What gives a son the right to use a particular name, while the same is denied to a daughter? This reformed junkie/gun-loving social deviant believes there's only one Mr and Mrs Dutt, and that's him and his latest wife Manyata, someone who carries as many dubious distinctions to her credit, as her latest husband. Not considering that she has changed names several times over to suit her divorce statuses and starry aspirations.

With his regressive views and criminal background, Sanjay seems the likely choice for Amar Singh and his party. And as for Priya's husband Owen Rancon, may his I-don't-give-a-damn-what-my-wife's-ration-card-says tribe increase.

Wednesday, January 14, 2009

Happy Uttarayan and Pongal!

You have to hold it in your hands to feel it: the tug on the thread spool by the kite that's soaring in the sky. An unequivocal message: its time to let me soar. Let me go, I belong here.
Very few things in life are as obvious: a diamond shaped piece of paper that was meant to fly - and knows it purpose. When the north winds begin to blow, it's the call of rustling paper dreams that begins to play first, the war-cries come much later.
A true kite-flyer is mesmerising when you watch - the symphony between man and object, the former helping the latter get to horizons that have fascinated mankind since we began to write our own history. There's a joy in the tugs and pulls, silent effort in the navigation, and the thrill of feeling the wind play along. It's a journey and a destination whose celebration is very quiet, and very personal. It's a rare meeting place of man and nature and philosophy: the azure blue above waiting to be touched, its improbable physical frontiers broken by the humblest of all things - a scrap of paper.


My earliest memories of Pongal were that nobody in my class knew what it was. Surrounded by predominantly Gujarati friends and family, there were about five people in my life that I could wish a happy Pongal. Squatting next to my mum in the garden, next to the Tulsi shrub, I'd see her roll small mounds of pongal khichdi, speaking to her ancestors, and to the dog, crow and cow. Small yellow mounds on green coconut leaves, the aroma of food and foliage and mud mingling into memories that are now tagged as childhood. Today, only for today, I pray only for my family, she'd say, her nose and cheeks reddening in a sign I deciphered quite early on, that meant she was home-sick. Seeking her parents, family and language in a foreign land, far away, further than just distance measured in miles. She, who had atleast two dozen people on her daily prayer list, who'd hear a moving story and add the characters to her prayer marathon, she, would then close her eyes and remember the siblings who nurtured her, the parents she hurt when she ran away to get married, the grandmother she never knew, the temples she visited when she was a child, her silk skirt rustling as she raced the younger sibling up the stairs. It was one of the few times when my mother was inaccessible to me - her pain and nostalgia was for her alone.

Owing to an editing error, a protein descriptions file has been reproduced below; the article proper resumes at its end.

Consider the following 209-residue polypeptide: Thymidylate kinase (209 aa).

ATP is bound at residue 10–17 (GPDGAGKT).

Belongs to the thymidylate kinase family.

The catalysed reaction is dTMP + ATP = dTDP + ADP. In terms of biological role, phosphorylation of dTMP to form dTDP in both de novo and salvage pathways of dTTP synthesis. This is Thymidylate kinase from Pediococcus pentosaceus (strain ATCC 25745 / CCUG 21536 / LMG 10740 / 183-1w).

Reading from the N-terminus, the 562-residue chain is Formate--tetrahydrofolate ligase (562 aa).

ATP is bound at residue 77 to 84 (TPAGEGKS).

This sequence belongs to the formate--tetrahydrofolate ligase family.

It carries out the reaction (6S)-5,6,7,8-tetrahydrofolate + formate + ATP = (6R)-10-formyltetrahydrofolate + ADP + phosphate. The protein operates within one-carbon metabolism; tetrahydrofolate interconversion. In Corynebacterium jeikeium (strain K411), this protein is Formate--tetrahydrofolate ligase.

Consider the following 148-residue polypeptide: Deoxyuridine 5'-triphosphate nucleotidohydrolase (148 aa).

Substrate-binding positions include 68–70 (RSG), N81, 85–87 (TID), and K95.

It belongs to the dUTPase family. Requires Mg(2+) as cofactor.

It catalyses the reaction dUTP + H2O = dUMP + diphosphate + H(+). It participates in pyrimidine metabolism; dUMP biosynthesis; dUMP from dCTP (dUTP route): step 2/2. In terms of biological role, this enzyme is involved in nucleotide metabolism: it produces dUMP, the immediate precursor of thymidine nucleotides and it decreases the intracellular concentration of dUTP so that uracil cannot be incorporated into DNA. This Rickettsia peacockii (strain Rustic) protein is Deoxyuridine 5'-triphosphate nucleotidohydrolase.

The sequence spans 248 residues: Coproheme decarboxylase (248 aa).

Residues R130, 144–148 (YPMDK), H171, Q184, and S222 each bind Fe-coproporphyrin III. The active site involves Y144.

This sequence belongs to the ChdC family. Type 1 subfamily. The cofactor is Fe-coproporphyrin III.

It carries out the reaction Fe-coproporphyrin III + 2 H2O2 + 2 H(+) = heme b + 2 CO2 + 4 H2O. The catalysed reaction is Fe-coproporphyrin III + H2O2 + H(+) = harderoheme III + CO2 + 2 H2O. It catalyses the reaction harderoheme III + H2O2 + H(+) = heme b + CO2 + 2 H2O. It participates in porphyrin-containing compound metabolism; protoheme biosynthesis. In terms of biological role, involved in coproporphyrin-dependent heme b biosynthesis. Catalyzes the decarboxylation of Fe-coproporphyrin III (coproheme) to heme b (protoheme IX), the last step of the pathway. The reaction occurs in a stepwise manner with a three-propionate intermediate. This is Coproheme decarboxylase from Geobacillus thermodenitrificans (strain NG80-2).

Today, I still have less than five people to wish happy Pongal. I have much lesser faith in God than I'd like, more questions than conversations with Him/Her. But when I squat down to do the ritual that comes to me in automation, I will put aside thoughts of the son and the husband, of my life and it's tiny trials, and think of my family not so far away. Parents, sibling, cousins and grandparents here and those watching from above. And the dog, crow and cow. My nose is reddening too, and my pain and my nostalgia is for me alone.